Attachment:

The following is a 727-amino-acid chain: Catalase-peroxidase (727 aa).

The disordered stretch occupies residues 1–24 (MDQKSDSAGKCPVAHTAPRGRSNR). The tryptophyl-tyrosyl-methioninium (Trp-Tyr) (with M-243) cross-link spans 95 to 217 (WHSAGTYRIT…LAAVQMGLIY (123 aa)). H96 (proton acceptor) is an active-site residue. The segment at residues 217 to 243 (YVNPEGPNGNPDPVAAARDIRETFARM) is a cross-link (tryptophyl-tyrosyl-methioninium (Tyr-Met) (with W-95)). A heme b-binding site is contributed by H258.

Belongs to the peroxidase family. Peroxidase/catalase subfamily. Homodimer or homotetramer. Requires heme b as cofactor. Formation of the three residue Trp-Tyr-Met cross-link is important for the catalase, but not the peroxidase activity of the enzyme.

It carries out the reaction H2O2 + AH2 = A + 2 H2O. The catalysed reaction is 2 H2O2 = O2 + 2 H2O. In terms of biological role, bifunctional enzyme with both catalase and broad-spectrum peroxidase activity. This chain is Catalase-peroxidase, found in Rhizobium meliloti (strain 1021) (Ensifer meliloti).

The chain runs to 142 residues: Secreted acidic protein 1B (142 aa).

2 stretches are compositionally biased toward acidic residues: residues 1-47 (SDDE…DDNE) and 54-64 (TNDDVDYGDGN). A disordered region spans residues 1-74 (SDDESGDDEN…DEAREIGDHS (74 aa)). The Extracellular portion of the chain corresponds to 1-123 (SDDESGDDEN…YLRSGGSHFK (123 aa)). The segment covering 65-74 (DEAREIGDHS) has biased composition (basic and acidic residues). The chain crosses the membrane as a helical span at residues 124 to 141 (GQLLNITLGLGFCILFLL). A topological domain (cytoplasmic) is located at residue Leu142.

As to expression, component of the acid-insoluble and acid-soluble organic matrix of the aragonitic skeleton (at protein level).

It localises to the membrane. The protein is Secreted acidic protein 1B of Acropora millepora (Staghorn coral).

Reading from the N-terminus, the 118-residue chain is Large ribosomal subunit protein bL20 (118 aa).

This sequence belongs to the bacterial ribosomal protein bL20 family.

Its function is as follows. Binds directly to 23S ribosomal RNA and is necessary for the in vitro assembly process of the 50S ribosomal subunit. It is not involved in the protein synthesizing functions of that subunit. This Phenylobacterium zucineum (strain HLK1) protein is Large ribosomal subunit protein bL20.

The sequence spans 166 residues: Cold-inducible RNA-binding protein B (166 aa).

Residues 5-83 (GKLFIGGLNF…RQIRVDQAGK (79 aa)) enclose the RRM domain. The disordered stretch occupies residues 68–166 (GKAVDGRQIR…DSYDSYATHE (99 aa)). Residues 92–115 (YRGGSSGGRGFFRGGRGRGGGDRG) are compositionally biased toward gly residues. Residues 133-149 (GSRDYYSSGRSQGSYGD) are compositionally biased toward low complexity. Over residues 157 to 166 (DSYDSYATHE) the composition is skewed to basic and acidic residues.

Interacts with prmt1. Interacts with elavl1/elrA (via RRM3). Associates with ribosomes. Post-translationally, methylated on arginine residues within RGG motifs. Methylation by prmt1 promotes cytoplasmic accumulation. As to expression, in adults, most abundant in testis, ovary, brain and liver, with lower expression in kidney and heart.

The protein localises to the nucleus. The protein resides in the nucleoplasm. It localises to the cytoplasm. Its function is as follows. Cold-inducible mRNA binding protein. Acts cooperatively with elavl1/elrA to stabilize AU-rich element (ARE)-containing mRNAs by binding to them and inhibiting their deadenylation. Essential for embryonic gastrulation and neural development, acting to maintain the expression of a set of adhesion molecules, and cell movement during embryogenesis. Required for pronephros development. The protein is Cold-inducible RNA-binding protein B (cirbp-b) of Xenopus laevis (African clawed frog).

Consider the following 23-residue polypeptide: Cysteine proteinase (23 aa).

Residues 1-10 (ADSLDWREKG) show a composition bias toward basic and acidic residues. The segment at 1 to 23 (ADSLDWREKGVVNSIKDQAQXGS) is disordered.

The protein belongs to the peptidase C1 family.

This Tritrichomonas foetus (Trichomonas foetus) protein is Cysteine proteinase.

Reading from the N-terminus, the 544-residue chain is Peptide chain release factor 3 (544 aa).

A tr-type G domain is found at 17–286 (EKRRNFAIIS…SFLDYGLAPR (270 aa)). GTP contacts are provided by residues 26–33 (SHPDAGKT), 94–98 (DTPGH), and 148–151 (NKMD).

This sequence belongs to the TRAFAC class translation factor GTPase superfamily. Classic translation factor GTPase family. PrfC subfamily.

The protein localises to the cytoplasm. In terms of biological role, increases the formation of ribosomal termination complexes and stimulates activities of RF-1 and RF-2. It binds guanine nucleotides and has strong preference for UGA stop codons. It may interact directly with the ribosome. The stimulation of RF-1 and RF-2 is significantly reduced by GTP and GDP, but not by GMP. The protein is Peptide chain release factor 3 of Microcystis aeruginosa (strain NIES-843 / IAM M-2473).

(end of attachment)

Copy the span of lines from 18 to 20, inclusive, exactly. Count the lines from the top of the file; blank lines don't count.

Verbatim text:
The protein belongs to the peptidase C1 family.

This Tritrichomonas foetus (Trichomonas foetus) protein is Cysteine proteinase.

Reading from the N-terminus, the 544-residue chain is Peptide chain release factor 3 (544 aa).